2013: A Content Odyssey

If 2012 has left you slightly baffled about your marketing strategy and how social media fits in, then you’re not alone. Many small businesses will need to take stock and look at how they move forward in 2013 and where their time and efforts are best spent. However scary the modern marketing world may seem, if you break it down, these new elements are all simply channels through which you can, more easily than ever before, reach your target customers. Email was new once, remember? The difficult bit is creating the right content to put through these channels which will engage your targets and ultimately get them to spend their money with you.

For websites, content is always important and with developments in search engine technologies, such as Google Panda which lowers the rank of both low-quality sites and big user-contributed sites (e.g. eHow.com), quality content is a top priority. Job roles that didn’t exist two years ago will become commonplace, such as Content Developers/Editors, Web Copywriters, Community Managers and Brand Journalists. Small businesses should look to engage these skills from the creative services community to help them ride this next wave of marketing activity. There’s no need to employ an entire agency when one great freelancer will do.

Going mobile is also proving its worth as a business model. Whether this means optimising your current website and applications for mobile devices; enabling your workforce to work from anywhere; or indeed if your business model could work in its entirety as a mobile operation, is worth pondering over a pint. Perhaps a mobile application itself offers a better opportunity to expand your reach, either through app development, sponsorship or purchase. Consumers are app-crazy, downloading everything from apps that let users play games or read the news to those that enable mobile shopping or access to how-to advice. The key is to build apps consumers would be interested in or find enjoyable and market them appropriately. The existing and forecast statistics about mobile application downloads, revenue and developer take home figures make for eye-opening reading. So, where will 2013 and beyond take you and your company’s marketing strategy?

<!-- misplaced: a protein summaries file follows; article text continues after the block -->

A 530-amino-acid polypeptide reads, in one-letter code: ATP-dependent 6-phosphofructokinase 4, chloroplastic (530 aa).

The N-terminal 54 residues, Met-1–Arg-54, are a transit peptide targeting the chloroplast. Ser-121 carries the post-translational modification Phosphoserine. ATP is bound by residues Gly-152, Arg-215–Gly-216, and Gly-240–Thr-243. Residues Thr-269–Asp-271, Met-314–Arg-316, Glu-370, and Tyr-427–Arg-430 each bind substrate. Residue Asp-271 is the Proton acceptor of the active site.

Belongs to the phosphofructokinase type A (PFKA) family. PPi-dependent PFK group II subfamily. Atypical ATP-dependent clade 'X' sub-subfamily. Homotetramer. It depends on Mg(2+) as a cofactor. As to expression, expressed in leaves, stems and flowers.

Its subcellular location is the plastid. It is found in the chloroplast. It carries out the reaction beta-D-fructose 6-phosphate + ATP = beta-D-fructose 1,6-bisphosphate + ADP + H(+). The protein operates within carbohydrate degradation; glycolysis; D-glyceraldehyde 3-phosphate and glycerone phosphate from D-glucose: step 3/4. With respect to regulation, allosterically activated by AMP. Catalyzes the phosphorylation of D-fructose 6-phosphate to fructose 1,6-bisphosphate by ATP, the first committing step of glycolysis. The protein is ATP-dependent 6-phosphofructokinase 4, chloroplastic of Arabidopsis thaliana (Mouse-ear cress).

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Anxiety Reducers – Video Marketing

How often do you pick up your phone and shoot video without even thinking about it? Well, if you have young kids, you probably do it several times a weekend. Video is superb for many things (including keeping the grandparents happy), so why aren’t all small businesses taking advantage of this anxiety reducing medium?

Making videos used to mean big bucks, but not anymore. Here’s a few pieces of advice and links to help you make your first marketing video. This list is by no means exhaustive (I haven’t even touched on editing software for example), merely a taster to see that video is affordable, accessible and works.

  1. Making video is relatively easy and cost effective especially with the amazing technology in our smartphones, but sound quality is paramount for the end result to be watchable. Here the guys at Social Saturday Strategy show you a great way to get around the sound issue.
  2. Statistics show that adding video can significantly increase conversion rates and customer loyalty. (In case you need convincing!)
  3. Content can range from customer testimonials, product demonstrations, dialogues or monologues, but make sure the message is right and supportive of your marketing strategy. Have a look at these ‘how to’ guides for help with structure and objectives.
  4. Finally (for now), how do you get your video out to people once it’s made? Well, make sure it works on your website (homepage or landing pages, depending on your strategy) and, again from Social Saturday Strategy, get your video viewed.

I’d love to hear from you about your video dos and don’ts or examples of where it has really worked for your business, so leave your comments below.

Inbound Marketing – You Oughta Know…

I’ve just come across this video from HubSpot and loved it. I felt it summed up outbound and inbound marketing in a fantastically creative way, which should bring a smile to your face and also go some way to illustrate the changing dynamic of marketing today and the different strategies we need to adopt to stay afloat. Enjoy…

Most writing sucks – 5 ways to stop it